THE CRAZY LADY by Constance Burke Schnurr

THE CRAZY LADY

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KIRKUS REVIEW

Not crazy, just eccentric,"" and so's the book. It begins with Barney and newcomer Sam barging around, working up courage to confront the Crazy Lady, discovering that she hailed them for nothing more mysterious than to mow the lawn. Then it switches to the hostility between Barney's mother (standoffish) and Sam's (resentful), reverts to the Crazy Lady locked in her house and helpless (like countless fictional predecessors), introduces (after her also-familiar rescue) the possibility of an interloper (sinister sounds, a missing coin collection), cuts intermittently to the families becoming more human, and climaxes in the single-handed capture of the thief (the Crazy Lady's former handyman) by the two boys. Snappy dialogue and the untidy plot make it different but it's a kind of difference that can be self-defeating (i.e. implausible, erratic, diffuse).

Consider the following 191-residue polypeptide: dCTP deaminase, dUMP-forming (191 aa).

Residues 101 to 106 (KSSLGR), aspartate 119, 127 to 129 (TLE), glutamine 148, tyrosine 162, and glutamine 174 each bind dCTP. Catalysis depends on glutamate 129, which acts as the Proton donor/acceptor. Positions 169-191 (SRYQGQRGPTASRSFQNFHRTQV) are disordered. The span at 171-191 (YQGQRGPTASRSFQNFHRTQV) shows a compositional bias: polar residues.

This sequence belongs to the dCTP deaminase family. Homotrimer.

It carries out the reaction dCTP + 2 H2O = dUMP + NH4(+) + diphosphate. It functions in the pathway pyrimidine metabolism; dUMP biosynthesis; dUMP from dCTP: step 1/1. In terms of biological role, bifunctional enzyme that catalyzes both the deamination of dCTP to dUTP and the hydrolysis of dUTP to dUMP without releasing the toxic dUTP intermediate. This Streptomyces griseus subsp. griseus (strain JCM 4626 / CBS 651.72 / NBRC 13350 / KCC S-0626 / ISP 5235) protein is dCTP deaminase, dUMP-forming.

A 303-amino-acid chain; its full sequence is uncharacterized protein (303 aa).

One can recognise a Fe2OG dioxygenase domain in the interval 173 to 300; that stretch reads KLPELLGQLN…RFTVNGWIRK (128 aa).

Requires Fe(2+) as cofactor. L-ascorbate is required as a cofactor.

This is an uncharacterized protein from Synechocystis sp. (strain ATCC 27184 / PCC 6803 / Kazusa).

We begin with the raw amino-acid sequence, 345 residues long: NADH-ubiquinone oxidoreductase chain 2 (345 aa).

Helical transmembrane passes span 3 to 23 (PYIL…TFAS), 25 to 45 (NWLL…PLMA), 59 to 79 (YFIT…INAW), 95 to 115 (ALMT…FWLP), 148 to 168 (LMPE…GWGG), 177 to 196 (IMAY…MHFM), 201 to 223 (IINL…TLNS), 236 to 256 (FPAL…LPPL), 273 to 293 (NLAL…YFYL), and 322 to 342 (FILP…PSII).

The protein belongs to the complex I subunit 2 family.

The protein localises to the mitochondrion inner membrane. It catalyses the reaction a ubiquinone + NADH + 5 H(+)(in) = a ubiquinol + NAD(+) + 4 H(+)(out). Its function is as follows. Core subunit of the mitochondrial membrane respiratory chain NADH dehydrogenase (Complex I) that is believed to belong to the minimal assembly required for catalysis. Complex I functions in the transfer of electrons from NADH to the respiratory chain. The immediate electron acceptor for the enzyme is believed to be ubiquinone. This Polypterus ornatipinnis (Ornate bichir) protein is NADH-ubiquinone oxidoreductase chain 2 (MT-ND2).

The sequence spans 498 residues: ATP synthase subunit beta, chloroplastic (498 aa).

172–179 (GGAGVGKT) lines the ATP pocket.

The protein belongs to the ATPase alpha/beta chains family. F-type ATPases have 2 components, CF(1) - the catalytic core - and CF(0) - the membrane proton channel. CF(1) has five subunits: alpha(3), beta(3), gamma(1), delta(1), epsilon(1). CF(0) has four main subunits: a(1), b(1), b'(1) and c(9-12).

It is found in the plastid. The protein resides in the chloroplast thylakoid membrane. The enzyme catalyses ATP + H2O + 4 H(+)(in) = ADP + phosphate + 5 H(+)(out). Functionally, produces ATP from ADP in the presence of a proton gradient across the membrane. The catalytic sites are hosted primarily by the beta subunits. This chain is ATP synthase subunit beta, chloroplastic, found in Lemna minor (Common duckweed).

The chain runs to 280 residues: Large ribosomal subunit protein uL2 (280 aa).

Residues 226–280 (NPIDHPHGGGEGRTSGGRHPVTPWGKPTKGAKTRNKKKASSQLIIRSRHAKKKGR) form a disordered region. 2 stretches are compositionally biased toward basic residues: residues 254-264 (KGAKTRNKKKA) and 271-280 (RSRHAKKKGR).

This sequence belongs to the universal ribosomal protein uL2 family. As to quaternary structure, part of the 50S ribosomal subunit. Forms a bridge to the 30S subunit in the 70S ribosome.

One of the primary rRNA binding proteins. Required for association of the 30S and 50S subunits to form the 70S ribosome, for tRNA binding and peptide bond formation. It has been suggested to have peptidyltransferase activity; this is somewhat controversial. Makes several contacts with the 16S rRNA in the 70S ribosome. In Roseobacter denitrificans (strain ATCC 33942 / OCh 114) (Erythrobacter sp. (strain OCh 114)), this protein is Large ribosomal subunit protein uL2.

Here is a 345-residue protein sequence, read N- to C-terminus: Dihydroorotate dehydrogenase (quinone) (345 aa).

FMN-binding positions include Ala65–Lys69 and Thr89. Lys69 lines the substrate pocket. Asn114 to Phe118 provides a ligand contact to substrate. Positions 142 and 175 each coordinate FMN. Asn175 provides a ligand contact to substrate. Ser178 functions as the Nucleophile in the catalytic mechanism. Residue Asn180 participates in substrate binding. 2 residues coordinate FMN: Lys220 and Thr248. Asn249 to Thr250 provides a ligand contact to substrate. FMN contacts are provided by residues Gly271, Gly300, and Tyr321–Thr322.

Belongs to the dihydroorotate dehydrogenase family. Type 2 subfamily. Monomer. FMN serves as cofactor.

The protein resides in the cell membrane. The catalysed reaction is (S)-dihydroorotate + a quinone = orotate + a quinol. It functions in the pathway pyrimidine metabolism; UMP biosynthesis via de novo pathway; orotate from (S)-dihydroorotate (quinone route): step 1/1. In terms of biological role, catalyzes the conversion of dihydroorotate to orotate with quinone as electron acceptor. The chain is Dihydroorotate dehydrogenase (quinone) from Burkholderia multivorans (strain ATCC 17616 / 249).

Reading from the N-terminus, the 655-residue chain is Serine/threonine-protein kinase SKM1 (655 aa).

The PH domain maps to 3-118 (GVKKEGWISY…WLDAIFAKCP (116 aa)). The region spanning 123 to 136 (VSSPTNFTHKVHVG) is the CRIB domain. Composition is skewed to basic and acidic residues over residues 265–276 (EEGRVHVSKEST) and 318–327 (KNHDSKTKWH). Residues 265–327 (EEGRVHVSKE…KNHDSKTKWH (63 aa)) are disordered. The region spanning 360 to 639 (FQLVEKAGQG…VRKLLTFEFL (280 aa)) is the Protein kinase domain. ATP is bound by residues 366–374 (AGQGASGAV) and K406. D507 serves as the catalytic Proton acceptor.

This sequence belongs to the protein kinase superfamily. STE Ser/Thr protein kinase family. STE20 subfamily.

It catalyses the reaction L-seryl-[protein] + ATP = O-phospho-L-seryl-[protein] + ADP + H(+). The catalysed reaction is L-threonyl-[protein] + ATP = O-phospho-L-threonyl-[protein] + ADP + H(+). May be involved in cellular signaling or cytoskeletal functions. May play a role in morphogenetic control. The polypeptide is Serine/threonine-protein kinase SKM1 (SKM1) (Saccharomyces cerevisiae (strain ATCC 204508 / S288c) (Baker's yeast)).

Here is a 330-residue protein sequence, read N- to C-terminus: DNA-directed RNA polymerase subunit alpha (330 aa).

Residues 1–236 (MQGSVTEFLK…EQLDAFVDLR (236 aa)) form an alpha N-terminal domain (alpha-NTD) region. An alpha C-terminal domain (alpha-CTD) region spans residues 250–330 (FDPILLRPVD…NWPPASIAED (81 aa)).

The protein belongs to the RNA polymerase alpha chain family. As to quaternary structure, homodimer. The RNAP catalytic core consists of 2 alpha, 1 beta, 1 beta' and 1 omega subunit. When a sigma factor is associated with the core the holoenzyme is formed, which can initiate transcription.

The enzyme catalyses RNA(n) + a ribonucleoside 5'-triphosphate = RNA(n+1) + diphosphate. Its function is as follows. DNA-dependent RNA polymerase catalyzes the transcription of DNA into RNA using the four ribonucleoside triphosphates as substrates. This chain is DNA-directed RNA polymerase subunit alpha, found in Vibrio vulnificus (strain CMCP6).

Pub Date: April 16th, 1969
Publisher: Harcourt, Brace & World